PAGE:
Edeka, a supermarket chain in Germany, stated that they no longer sell kitchen knives any longer. This decision was made after an attack was carried by an asylum-seeker in Hamburg. This is, by all means, both incredibly stupid and a failure in service design on their part. It is also a failure on the German officials on not keeping proper tabs on the assailant after, especially considering how many attacks there has been in Germany and United Kingdom as of late, especially with crimes by migrant has seen an increase on German soil. The assailant was found psychologically ill, but it seem he was left to his own devices rather than given proper care. Whether or not he was actually psychologically ill is beside the point.
While the only person who is responsible for the attack that cost a life is the assailant, it does raise the question how he was able to just grab a knife and begin attacking people. I’ve seen no reports of what brand of knife it was. It could’ve given us a chance to see whether or not the knife’s package was properly prepared in order to prevent the incident to some occasion. I’ve criticised many knife manufacturers for not putting enough resources in their knife packaging, often simply opting to cover the edge of the blade in a cardboard sleeve, if even that. Sometimes it’s a plastic container that’s easily slipped away. Rarely there are packaging solutions that would require a heavy effort to forcibly open within the store, e.g. have a plastic screw going through a hard plastic housing that would prevent both damage to the knife during transit as well any sort of opening of the package without an external tool. One of those vacuum styled packages, that are bloody impossible to open without a knife or scissors, can only protect so far.
All this may sound rather extreme for just a kitchen knife, but a safe package does not only protect the product itself, but also the handler, and in Hamburg’s case, could’ve possibly caused more trouble for the assailant to gain access to a naked blade. Edeka probably never gave a second thought about this, and it is a bit too common to see stores of any kind selling knives of any kind on the open. Knives are a tool meant to cut, and even a kitchen knife is able to severely damage and kill. Edeka could’ve begin to demand their knife suppliers to create better casing for their goods.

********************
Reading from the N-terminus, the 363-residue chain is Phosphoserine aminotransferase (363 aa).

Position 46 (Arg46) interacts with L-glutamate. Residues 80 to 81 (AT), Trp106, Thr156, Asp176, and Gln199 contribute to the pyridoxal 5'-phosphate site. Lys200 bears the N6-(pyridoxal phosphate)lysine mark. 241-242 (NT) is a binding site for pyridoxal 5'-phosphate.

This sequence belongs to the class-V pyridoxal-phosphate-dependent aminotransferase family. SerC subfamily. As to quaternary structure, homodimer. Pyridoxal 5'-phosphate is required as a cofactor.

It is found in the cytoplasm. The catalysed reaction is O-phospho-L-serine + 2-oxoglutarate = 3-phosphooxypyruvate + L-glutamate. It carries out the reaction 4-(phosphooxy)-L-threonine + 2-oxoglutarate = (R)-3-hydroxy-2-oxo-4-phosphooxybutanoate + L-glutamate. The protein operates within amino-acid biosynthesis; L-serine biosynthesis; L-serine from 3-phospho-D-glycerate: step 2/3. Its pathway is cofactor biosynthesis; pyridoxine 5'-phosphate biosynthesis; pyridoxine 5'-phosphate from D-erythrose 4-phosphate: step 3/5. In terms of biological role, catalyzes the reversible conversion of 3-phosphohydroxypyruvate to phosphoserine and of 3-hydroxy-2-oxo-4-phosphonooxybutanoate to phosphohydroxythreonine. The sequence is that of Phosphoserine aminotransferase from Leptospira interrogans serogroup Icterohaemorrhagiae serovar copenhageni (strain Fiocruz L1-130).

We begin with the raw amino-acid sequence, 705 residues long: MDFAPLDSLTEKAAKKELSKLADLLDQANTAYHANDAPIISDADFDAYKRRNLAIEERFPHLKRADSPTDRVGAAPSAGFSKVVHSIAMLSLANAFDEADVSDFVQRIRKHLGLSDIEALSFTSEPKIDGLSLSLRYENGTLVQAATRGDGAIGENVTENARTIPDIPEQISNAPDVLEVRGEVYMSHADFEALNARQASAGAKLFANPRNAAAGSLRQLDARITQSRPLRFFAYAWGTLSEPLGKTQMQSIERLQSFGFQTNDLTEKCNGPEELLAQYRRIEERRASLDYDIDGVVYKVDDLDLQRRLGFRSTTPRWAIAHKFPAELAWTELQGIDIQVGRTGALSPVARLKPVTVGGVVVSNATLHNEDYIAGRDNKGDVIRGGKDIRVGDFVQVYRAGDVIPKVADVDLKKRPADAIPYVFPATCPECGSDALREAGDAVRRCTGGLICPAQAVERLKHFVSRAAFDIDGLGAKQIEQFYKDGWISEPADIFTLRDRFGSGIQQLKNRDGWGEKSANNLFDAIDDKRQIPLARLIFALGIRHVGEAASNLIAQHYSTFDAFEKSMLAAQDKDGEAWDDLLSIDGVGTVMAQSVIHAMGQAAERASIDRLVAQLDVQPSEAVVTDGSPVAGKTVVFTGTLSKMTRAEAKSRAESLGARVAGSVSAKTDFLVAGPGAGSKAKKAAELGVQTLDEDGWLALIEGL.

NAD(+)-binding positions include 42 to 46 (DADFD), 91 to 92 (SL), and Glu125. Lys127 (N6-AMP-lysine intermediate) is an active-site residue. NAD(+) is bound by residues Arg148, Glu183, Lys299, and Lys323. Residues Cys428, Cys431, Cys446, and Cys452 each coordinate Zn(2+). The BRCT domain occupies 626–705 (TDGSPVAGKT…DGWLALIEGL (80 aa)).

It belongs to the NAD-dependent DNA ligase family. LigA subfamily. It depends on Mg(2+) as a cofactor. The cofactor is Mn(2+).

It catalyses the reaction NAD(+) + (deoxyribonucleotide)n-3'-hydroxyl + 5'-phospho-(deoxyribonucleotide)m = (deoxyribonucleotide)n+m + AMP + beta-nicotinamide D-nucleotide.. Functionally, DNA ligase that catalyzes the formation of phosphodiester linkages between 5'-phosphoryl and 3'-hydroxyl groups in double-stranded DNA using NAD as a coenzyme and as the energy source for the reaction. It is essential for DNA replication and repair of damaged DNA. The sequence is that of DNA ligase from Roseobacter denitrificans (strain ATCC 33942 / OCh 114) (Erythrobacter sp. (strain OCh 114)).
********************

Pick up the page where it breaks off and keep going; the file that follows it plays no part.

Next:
Another here is one of safety. While hunting knives and such are often sold behind safety glasses, kitchen utensils aren’t despite of their sharp nature. Rather than pulling knives from sale, Edeka could’ve opted to create a supposedly safer environment where access to the more dangerous tools would’ve been restricted with a safety glass case. That, or an increase in security. Security of course is a problem, and not all smaller stores even have a security guard on-site all the time.
Edeka’s failure to foresee the event is understandable. Kitchen utensils have been sold in supermarkets for decades now without many incidents. However, Edeka’s on the issue is completely backwards, blaming the knife rather than the man wielding their knife. Knives really aren’t the problem here. The problem in cases like this are always the people wielding the weapon.
Edeka’s action is highly questionable, as it shows two things. One is that people still don’t get that slashing is more effective than stabbing. Second is that Edeka has not pulled their corrosive acids from sale as well. Considering an attack with a knife requires close physical contact in order to cause damage, an acid attack can be enacted from a distance. Hell, you could put acid into a slightly modified Super Soaker and start shooting people with it. You can find, for example, effective pipe cleaner sold openly in stores. It’s not uncommon to find sulphuric acid cleaning solutions either. An acid attack may not kill the target outright, but it certainly will incapacitate and damage can be severe. Especially if eyes have been targeted. The attacks in UK are on the news every other day, or so it seems. Where is Edeka’s kneejerk reaction to the possibility of their acidic compounds to be used within their store against other customers? They’ve made a solution that can’t fix the problem. If we’re going to be rather crass with the whole deal, there are few items in a supermarket’s utensils and tools section that couldn’t be turned into a damaging weapon of sorts.
Edeka’s solution is a terrible one, and barely a solution at all. It will cost them money to pull all the knives from sale and they will lose all the possible future knife sales. Depending whether or not this is permanent decision on their part is yet unknown, but I hope they will see the light of common sense and put them back on the shelves. As mentioned, if they want to ensure customer safety, they might want to implement better safety solutions rather than just outright remove the knives.
It also does not offer any solution to the core problem that is the people wielding the knives in order to attack. All these could do is to make it harder to gain access to a knife while out in the open.
Similarly to Edeka’s decision, ministers in the UK are considering putting some restrictions on the sales of corrosive liquids. This would not remove the problem either and would only require future assailants to be more creative in their attacks, or gain access to these items some other ways.
All this really reminds me to remind you, dear reader, to take care of your own kitchen knives. A monthly sharpening and using something like mineral oil (or the same oil you use in cooking) keeps them in a good condition and makes cooking much more enjoyable experience. If you’re looking for a sharpener, and would be willing to pay a bit more for a good one, I have a review up for Vulkanus sharpener. Be sure to store them in a proper manner as well, a manner that does not allow children to easily access them. After all, it’s not the tool that causes the damage, it’s the wielder.